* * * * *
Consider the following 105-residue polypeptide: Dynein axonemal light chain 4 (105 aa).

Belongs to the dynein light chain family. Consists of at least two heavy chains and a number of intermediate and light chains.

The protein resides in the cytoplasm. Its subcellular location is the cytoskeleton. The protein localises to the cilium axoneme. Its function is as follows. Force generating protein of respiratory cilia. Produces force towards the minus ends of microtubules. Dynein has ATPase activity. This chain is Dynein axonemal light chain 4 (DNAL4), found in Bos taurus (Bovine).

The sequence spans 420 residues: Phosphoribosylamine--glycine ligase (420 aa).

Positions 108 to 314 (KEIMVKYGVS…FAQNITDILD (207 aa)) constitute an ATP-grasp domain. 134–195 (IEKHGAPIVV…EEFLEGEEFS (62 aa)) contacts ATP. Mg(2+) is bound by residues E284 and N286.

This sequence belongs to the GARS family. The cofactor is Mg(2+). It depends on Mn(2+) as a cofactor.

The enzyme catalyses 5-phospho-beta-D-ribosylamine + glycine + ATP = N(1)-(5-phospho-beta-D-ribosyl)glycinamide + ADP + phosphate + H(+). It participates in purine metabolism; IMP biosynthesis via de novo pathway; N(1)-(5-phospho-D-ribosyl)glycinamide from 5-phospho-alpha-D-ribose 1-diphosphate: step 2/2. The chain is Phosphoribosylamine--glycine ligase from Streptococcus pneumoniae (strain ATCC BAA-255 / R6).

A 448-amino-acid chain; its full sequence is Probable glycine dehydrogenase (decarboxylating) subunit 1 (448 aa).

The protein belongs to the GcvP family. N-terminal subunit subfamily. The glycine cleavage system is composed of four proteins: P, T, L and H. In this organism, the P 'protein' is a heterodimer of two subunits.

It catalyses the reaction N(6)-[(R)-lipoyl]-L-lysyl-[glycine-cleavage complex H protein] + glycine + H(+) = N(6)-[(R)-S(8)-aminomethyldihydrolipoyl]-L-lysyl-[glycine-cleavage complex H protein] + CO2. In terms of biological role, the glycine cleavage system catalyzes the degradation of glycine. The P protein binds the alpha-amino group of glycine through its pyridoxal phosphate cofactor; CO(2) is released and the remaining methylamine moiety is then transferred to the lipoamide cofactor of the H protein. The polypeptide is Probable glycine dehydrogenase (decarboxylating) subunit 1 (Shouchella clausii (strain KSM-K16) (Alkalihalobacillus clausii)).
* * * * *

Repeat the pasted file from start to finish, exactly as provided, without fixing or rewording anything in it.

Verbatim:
Consider the following 105-residue polypeptide: Dynein axonemal light chain 4 (105 aa).

Belongs to the dynein light chain family. Consists of at least two heavy chains and a number of intermediate and light chains.

The protein resides in the cytoplasm. Its subcellular location is the cytoskeleton. The protein localises to the cilium axoneme. Its function is as follows. Force generating protein of respiratory cilia. Produces force towards the minus ends of microtubules. Dynein has ATPase activity. This chain is Dynein axonemal light chain 4 (DNAL4), found in Bos taurus (Bovine).

The sequence spans 420 residues: Phosphoribosylamine--glycine ligase (420 aa).

Positions 108 to 314 (KEIMVKYGVS…FAQNITDILD (207 aa)) constitute an ATP-grasp domain. 134–195 (IEKHGAPIVV…EEFLEGEEFS (62 aa)) contacts ATP. Mg(2+) is bound by residues E284 and N286.

This sequence belongs to the GARS family. The cofactor is Mg(2+). It depends on Mn(2+) as a cofactor.

The enzyme catalyses 5-phospho-beta-D-ribosylamine + glycine + ATP = N(1)-(5-phospho-beta-D-ribosyl)glycinamide + ADP + phosphate + H(+). It participates in purine metabolism; IMP biosynthesis via de novo pathway; N(1)-(5-phospho-D-ribosyl)glycinamide from 5-phospho-alpha-D-ribose 1-diphosphate: step 2/2. The chain is Phosphoribosylamine--glycine ligase from Streptococcus pneumoniae (strain ATCC BAA-255 / R6).

A 448-amino-acid chain; its full sequence is Probable glycine dehydrogenase (decarboxylating) subunit 1 (448 aa).

The protein belongs to the GcvP family. N-terminal subunit subfamily. The glycine cleavage system is composed of four proteins: P, T, L and H. In this organism, the P 'protein' is a heterodimer of two subunits.

It catalyses the reaction N(6)-[(R)-lipoyl]-L-lysyl-[glycine-cleavage complex H protein] + glycine + H(+) = N(6)-[(R)-S(8)-aminomethyldihydrolipoyl]-L-lysyl-[glycine-cleavage complex H protein] + CO2. In terms of biological role, the glycine cleavage system catalyzes the degradation of glycine. The P protein binds the alpha-amino group of glycine through its pyridoxal phosphate cofactor; CO(2) is released and the remaining methylamine moiety is then transferred to the lipoamide cofactor of the H protein. The polypeptide is Probable glycine dehydrogenase (decarboxylating) subunit 1 (Shouchella clausii (strain KSM-K16) (Alkalihalobacillus clausii)).